[Ip-health] The Hindu: Bayer plea against Natco on cancer drug dismissed

Shailly shailly.17 at gmail.com
Sat Sep 15 23:46:53 PDT 2012


*Pharma major contested grant of licence to Hyderabad firm for making a
drug to treat liver and kidney cancer*

In a major relief to generic medicine makers and needy patients, the
Intellectual Property Appellate Board on Friday rejected a petition of
pharma major Bayer Corporation, seeking a stay on an order of the
Controller of Patents, granting compulsory licence to the Hyderabad-based
Natco Pharma Limited, a generic drugmaker, for a drug used to treat liver
and kidney cancer.****

On March 9, the Controller of Patents, Mumbai, granted the first-ever
compulsory licence to Natco to make sorofenib tosylate, a generic version
of Bayer’s high-priced anti-cancer drug Nexavar. Indian patent law allows
grant of a compulsory licence to an applicant if the patented drug is not
available to the public at a reasonable price.****

Bayer obtained a patent in India in 2008 for Nexavar, which cost Rs. 2.8
lakh for a pack of 120 tablets, equivalent to a month’s dosage. Natco was
told to sell the pack at Rs. 8,800. As per the licence conditions, Natco
had to pay a six per cent royalty to Bayer from its net sale and

Bayer appealed against the Controller’s order before the IPAB. Among other
reasons, it pointed to the fact that Cipla had started selling its generic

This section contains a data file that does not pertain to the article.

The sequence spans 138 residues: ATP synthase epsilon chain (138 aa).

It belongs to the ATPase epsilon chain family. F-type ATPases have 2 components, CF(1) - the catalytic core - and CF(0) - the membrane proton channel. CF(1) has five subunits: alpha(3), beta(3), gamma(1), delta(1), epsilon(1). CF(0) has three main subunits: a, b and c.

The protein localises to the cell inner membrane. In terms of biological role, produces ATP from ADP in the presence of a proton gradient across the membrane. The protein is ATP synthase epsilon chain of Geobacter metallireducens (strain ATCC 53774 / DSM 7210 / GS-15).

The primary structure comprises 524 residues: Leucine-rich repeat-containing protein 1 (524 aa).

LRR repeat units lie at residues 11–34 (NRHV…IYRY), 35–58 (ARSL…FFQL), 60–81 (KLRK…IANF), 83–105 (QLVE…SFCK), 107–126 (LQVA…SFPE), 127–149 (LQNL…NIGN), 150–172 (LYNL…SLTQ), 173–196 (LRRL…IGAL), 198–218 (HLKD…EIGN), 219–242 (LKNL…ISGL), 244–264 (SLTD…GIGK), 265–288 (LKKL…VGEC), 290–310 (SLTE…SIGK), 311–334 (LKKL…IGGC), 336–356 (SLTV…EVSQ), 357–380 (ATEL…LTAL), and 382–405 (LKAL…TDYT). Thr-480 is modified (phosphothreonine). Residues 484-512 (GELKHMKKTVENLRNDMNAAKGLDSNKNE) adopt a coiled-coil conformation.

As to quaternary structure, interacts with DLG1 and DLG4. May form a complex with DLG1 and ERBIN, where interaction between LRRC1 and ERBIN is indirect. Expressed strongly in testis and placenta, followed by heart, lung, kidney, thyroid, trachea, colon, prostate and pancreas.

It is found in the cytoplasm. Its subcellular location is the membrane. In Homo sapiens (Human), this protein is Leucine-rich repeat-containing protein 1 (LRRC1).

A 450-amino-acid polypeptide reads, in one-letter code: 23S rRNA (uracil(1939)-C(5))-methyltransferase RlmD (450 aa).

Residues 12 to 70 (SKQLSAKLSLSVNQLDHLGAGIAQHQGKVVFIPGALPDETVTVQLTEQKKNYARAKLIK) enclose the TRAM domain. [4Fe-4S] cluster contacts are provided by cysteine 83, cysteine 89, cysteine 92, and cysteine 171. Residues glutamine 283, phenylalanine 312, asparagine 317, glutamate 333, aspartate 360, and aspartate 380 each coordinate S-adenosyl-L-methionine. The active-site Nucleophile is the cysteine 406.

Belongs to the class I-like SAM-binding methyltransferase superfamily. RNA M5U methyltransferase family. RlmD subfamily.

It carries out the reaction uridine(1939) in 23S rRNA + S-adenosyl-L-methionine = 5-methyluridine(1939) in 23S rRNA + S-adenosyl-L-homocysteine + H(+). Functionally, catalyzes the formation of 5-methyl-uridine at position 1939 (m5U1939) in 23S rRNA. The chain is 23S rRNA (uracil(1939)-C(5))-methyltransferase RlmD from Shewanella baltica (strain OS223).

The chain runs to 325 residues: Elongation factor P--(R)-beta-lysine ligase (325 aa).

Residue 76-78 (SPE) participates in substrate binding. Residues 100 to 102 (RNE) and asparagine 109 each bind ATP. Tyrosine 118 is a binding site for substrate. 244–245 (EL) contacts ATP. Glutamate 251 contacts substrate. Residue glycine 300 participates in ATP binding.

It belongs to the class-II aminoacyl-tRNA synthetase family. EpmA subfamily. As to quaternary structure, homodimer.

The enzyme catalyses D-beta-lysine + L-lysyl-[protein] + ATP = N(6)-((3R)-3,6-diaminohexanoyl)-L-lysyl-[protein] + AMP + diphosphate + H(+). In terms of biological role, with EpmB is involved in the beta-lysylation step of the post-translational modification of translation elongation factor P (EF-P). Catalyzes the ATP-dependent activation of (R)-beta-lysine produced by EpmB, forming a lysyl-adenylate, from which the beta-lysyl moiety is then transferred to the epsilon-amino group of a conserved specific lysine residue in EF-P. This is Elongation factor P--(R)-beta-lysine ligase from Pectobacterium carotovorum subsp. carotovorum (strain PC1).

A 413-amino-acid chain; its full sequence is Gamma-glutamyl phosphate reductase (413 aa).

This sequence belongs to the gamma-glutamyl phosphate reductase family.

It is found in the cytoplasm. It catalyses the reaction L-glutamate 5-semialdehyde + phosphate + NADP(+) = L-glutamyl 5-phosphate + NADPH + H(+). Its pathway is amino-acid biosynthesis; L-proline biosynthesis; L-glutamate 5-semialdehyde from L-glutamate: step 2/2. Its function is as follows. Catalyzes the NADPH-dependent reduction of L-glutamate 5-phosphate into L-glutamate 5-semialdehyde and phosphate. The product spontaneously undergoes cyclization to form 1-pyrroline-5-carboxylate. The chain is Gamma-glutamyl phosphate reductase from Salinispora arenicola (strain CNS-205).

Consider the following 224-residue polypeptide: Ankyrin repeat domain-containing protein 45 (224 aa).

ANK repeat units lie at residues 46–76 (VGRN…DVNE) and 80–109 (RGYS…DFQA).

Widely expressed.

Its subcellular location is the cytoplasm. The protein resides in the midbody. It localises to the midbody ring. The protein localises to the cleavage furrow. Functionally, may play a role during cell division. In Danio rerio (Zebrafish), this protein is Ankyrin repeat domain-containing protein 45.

version at a lower price, rendering the compulsory licence unnecessary as
the drug was indeed available at a reasonable price.****

Dismissing the petition, the Board said: “If [a] stay is granted, it will
jeopardise the interests of the public who are in need of the drug. The
appellant has not made out any case…”****

The grant of compulsory licence to Natco created ripples in the
pharmaceutical industry across the globe. One group felt that it would
press the generic industry to provide more affordable drugs to the needy
and another felt that it would affect innovation. In its petition, Bayer
said Cipla was selling its product Soranib, at a maximum retail price of
Rs.6,840 for one month’s treatment — a much lesser price, in fact, than
Natco’s — thereby creating an overall anti-competitive environment. Bayer
also argued that its drug was made available at Rs. 30,000 to patients on
the recommendation of the oncologist.****
The Board said: “The appellant cannot ride piggy-back on, or take shelter
under, the sale by Cipla. It is the duty of patentee that its own supply be
made available at [a] reasonable price to the requirement of the public.”
Dismissing another miscellaneous petition of Bayer, the Bench declined to
go into the merits of its charge that Natco was exporting the drug to
Pakistan and China, noting that the allegation was denied by Natco.****
Shailly Gupta
Policy Advocacy Officer
MSF Access Campaign
New Delhi, India

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